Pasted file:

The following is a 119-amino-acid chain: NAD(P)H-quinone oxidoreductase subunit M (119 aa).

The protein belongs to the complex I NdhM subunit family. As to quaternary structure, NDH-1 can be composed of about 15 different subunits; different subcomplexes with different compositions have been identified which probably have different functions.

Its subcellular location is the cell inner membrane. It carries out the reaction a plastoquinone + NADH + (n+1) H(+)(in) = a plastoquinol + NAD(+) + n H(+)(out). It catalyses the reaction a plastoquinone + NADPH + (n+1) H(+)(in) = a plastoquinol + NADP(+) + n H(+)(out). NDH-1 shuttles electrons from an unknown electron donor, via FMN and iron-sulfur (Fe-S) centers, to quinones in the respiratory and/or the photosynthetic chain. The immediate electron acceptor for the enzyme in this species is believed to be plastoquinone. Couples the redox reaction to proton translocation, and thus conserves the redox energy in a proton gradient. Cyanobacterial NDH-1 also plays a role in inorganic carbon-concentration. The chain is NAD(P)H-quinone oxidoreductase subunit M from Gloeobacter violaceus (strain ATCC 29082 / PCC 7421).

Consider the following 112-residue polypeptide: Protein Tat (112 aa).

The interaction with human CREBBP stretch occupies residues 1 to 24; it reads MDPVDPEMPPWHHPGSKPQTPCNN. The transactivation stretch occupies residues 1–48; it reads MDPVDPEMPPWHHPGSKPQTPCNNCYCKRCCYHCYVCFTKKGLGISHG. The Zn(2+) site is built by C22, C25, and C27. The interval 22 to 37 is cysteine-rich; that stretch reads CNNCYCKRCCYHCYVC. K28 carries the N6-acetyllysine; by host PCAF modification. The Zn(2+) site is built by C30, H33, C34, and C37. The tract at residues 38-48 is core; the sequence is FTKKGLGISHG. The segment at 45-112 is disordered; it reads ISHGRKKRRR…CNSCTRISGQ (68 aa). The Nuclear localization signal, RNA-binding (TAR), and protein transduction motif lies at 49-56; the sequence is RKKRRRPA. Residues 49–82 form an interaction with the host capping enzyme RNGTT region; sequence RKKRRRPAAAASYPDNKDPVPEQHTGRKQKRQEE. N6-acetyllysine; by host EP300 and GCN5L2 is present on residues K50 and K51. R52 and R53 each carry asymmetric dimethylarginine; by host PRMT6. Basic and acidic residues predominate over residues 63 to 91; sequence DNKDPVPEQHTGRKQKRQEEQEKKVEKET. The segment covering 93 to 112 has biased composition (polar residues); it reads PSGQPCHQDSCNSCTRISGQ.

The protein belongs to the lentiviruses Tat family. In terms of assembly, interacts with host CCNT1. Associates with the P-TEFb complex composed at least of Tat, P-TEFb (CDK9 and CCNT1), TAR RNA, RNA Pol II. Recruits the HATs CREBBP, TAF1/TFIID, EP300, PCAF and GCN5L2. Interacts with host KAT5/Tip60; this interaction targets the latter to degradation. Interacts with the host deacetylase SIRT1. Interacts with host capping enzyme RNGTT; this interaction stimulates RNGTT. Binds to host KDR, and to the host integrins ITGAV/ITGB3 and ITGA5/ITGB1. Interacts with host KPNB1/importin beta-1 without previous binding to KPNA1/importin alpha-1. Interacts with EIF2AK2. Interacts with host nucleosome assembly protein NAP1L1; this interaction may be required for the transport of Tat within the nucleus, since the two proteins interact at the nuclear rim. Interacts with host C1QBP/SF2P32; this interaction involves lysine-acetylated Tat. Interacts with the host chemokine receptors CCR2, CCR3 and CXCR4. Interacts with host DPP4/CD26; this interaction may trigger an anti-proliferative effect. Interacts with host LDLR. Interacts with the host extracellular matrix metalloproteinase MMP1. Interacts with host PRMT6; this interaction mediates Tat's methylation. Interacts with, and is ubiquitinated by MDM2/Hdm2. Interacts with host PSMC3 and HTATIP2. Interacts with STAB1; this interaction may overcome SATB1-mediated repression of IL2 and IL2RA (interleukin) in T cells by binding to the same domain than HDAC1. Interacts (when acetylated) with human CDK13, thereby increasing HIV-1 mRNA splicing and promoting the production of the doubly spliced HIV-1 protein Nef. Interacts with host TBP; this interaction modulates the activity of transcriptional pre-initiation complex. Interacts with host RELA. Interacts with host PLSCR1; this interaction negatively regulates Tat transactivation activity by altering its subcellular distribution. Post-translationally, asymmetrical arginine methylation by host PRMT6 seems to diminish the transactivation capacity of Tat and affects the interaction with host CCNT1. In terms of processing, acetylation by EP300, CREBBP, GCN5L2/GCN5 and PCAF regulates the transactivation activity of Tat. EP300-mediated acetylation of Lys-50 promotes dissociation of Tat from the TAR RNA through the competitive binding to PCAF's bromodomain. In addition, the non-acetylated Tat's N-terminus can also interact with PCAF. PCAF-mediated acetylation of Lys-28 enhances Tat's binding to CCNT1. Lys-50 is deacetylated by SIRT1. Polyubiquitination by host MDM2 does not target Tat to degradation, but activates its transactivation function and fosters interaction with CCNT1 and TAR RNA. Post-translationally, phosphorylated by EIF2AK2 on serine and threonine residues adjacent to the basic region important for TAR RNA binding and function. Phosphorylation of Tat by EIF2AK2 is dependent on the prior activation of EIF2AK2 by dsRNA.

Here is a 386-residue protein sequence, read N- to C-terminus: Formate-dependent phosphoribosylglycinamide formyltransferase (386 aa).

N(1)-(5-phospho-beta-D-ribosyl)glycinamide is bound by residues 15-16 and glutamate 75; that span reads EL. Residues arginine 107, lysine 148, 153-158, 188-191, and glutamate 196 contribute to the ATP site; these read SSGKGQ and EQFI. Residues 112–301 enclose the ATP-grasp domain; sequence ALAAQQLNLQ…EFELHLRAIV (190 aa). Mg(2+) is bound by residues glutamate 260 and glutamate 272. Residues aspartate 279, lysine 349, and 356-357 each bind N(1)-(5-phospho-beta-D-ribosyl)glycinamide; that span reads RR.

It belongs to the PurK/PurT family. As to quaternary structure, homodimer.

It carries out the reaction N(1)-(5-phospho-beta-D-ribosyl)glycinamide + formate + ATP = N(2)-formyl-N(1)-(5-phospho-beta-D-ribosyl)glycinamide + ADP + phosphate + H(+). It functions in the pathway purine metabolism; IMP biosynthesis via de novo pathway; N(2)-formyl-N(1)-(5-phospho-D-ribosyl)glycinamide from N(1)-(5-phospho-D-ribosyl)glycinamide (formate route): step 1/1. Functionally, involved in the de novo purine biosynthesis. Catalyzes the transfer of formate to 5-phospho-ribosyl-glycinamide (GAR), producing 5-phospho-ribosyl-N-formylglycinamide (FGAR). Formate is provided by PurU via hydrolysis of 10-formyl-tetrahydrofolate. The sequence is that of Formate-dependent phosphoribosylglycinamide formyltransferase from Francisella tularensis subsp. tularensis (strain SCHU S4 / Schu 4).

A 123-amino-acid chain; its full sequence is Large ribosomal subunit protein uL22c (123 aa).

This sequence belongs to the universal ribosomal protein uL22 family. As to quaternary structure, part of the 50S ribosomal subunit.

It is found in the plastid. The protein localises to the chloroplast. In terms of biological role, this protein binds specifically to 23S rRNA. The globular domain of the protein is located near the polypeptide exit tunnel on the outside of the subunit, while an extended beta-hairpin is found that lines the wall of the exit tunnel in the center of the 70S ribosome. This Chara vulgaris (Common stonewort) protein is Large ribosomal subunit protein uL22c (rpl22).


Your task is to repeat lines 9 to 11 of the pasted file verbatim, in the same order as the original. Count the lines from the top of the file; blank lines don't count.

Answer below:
It belongs to the PurK/PurT family. As to quaternary structure, homodimer.

It carries out the reaction N(1)-(5-phospho-beta-D-ribosyl)glycinamide + formate + ATP = N(2)-formyl-N(1)-(5-phospho-beta-D-ribosyl)glycinamide + ADP + phosphate + H(+). It functions in the pathway purine metabolism; IMP biosynthesis via de novo pathway; N(2)-formyl-N(1)-(5-phospho-D-ribosyl)glycinamide from N(1)-(5-phospho-D-ribosyl)glycinamide (formate route): step 1/1. Functionally, involved in the de novo purine biosynthesis. Catalyzes the transfer of formate to 5-phospho-ribosyl-glycinamide (GAR), producing 5-phospho-ribosyl-N-formylglycinamide (FGAR). Formate is provided by PurU via hydrolysis of 10-formyl-tetrahydrofolate. The sequence is that of Formate-dependent phosphoribosylglycinamide formyltransferase from Francisella tularensis subsp. tularensis (strain SCHU S4 / Schu 4).

A 123-amino-acid chain; its full sequence is Large ribosomal subunit protein uL22c (123 aa).